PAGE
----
What once seemed like an unlikely but enticing possibility has been all but ruled out. An international group of researchers found that the amount of water in the atmosphere of Venus is so low that even the most drought-tolerant microbes of the Earth wouldn’t be able to survive in those conditions. Essentially, life as we know it just couldn't exist in these clouds.
The finding dismissed a study published late last year that had theorized microbes could be living in there.
The findings will come as a disappointment to some who have been following the news. Optimistic after the discovery of phosphine, a compound made of atoms of phosphorus and hydrogen that on Earth can be associated with living organisms, in Venus' atmosphere, researchers had suggested phosphine may be produced by microorganisms living in those clouds. That doesn't seem to be the case.
In the new study, researchers looked at measurements from probes that flew through the atmosphere of the planet and collected data about temperature, humidity, and pressure in the clouds. From these values, they calculated the so-called water activity – which is the water vapor pressure inside the individual molecules in the clouds.
"We found not only is the effective concentration of water molecules slightly below what's needed for the most resilient microorganism on Earth, it's more than 100 times too low. It's almost at the bottom of the scale, and an unbridgeable distance from what life requires to be active," John Hallsworth, co-author, told BBC News.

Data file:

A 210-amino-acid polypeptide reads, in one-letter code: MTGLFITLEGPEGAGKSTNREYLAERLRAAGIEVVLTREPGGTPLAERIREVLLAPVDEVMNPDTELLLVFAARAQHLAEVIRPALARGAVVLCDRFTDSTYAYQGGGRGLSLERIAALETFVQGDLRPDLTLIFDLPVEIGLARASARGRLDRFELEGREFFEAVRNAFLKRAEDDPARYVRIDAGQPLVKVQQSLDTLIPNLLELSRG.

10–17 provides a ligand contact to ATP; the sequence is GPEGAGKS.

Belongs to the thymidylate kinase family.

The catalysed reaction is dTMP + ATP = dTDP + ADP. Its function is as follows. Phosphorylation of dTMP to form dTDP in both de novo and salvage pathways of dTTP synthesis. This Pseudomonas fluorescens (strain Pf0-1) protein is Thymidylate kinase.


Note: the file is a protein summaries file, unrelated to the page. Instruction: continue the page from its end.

On Earth, microorganisms can survive and proliferate in droplets of water in the atmosphere when temperatures allow. However, the findings of this new study leave virtually a zero chance of anything living in the clouds of Venus. Without being hydrated, living systems including microorganisms can’t be active and proliferate, Hallsworth said.
Previous studies on microorganisms living in extreme conditions on Earth found that life can exist at temperatures as cold as minus 40ºC (minus 40 degrees Fahrenheit). For water activity, measured from 0 to 1, the lowest survivable value is 0.585. The water activity level found in the molecules in the Venusian clouds was a very low 0.004.
NASA astrobiologist Chris McKay, one of the co-authors of the paper, said in a news conference that the findings of the study were conclusive. “It’s not a model, it’s not an assumption,” she said. For McKay, the fleet of space missions currently being prepared for Venus won’t change anything about the hope for life on Earth's closest neighbor.
NASA and the European Space Agency have recently approved three new missions to go visit Venus, starting at the end of this decade. A private launch company, Rocket Lab, intends to send an atmospheric entry craft as soon as 2023. NASA’s missions will do the same measurements again, likely reaching similar conclusions, McKay said.
Maybe on Jupiter?
In the study, the researchers also analyzed data from other planets too and found that the clouds of Jupiter provide sufficient water activity to theoretically support life. Water activity value sits at 0.585, which is above the threshold, while temperatures are also just about survivable, at around 40 degrees Fahrenheit, according to data from the Galileo probe.
McKay said there’s “at least” a layer in the clouds of Jupiter where the water requirements aren’t met. Still, high levels of ultraviolet radiation or lack of nutrients, could prevent potential life from thriving, she added. Completely new measurements will be necessary in the future to find out whether life could thrive there or not.
The study was published in the journal Nature.